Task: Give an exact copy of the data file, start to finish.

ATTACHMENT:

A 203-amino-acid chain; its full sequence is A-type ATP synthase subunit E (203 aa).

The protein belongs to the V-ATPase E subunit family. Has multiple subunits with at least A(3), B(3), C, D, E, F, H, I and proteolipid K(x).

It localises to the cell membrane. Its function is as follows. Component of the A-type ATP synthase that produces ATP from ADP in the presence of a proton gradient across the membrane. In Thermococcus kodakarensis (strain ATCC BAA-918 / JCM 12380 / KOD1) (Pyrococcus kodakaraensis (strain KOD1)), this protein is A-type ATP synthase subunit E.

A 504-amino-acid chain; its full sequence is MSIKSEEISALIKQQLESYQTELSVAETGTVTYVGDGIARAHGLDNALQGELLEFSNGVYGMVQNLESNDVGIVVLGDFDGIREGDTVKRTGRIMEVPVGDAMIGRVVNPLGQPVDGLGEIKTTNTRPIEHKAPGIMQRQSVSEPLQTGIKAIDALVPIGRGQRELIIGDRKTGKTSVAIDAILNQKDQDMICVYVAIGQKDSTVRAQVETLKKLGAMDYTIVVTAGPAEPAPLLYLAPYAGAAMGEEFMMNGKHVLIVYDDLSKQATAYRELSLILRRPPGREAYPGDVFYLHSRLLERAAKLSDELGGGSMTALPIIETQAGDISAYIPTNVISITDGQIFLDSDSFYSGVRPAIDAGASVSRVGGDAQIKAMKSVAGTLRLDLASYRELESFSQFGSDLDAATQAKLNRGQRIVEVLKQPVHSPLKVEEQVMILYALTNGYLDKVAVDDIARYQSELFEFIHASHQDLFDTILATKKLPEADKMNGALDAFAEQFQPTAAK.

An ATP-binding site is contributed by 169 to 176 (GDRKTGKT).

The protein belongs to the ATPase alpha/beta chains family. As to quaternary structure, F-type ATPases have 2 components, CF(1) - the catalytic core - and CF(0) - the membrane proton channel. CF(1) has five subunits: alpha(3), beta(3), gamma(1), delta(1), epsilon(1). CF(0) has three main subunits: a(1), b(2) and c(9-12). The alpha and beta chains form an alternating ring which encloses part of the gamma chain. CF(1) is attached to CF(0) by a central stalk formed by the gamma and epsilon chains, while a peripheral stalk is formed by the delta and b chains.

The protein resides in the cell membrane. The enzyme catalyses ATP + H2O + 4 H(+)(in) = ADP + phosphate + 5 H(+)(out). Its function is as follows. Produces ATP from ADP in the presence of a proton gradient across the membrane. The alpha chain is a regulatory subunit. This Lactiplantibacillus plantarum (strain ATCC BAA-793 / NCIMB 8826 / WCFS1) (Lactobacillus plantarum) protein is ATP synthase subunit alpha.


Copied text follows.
A 203-amino-acid chain; its full sequence is A-type ATP synthase subunit E (203 aa).

The protein belongs to the V-ATPase E subunit family. Has multiple subunits with at least A(3), B(3), C, D, E, F, H, I and proteolipid K(x).

It localises to the cell membrane. Its function is as follows. Component of the A-type ATP synthase that produces ATP from ADP in the presence of a proton gradient across the membrane. In Thermococcus kodakarensis (strain ATCC BAA-918 / JCM 12380 / KOD1) (Pyrococcus kodakaraensis (strain KOD1)), this protein is A-type ATP synthase subunit E.

A 504-amino-acid chain; its full sequence is MSIKSEEISALIKQQLESYQTELSVAETGTVTYVGDGIARAHGLDNALQGELLEFSNGVYGMVQNLESNDVGIVVLGDFDGIREGDTVKRTGRIMEVPVGDAMIGRVVNPLGQPVDGLGEIKTTNTRPIEHKAPGIMQRQSVSEPLQTGIKAIDALVPIGRGQRELIIGDRKTGKTSVAIDAILNQKDQDMICVYVAIGQKDSTVRAQVETLKKLGAMDYTIVVTAGPAEPAPLLYLAPYAGAAMGEEFMMNGKHVLIVYDDLSKQATAYRELSLILRRPPGREAYPGDVFYLHSRLLERAAKLSDELGGGSMTALPIIETQAGDISAYIPTNVISITDGQIFLDSDSFYSGVRPAIDAGASVSRVGGDAQIKAMKSVAGTLRLDLASYRELESFSQFGSDLDAATQAKLNRGQRIVEVLKQPVHSPLKVEEQVMILYALTNGYLDKVAVDDIARYQSELFEFIHASHQDLFDTILATKKLPEADKMNGALDAFAEQFQPTAAK.

An ATP-binding site is contributed by 169 to 176 (GDRKTGKT).

The protein belongs to the ATPase alpha/beta chains family. As to quaternary structure, F-type ATPases have 2 components, CF(1) - the catalytic core - and CF(0) - the membrane proton channel. CF(1) has five subunits: alpha(3), beta(3), gamma(1), delta(1), epsilon(1). CF(0) has three main subunits: a(1), b(2) and c(9-12). The alpha and beta chains form an alternating ring which encloses part of the gamma chain. CF(1) is attached to CF(0) by a central stalk formed by the gamma and epsilon chains, while a peripheral stalk is formed by the delta and b chains.

The protein resides in the cell membrane. The enzyme catalyses ATP + H2O + 4 H(+)(in) = ADP + phosphate + 5 H(+)(out). Its function is as follows. Produces ATP from ADP in the presence of a proton gradient across the membrane. The alpha chain is a regulatory subunit. This Lactiplantibacillus plantarum (strain ATCC BAA-793 / NCIMB 8826 / WCFS1) (Lactobacillus plantarum) protein is ATP synthase subunit alpha.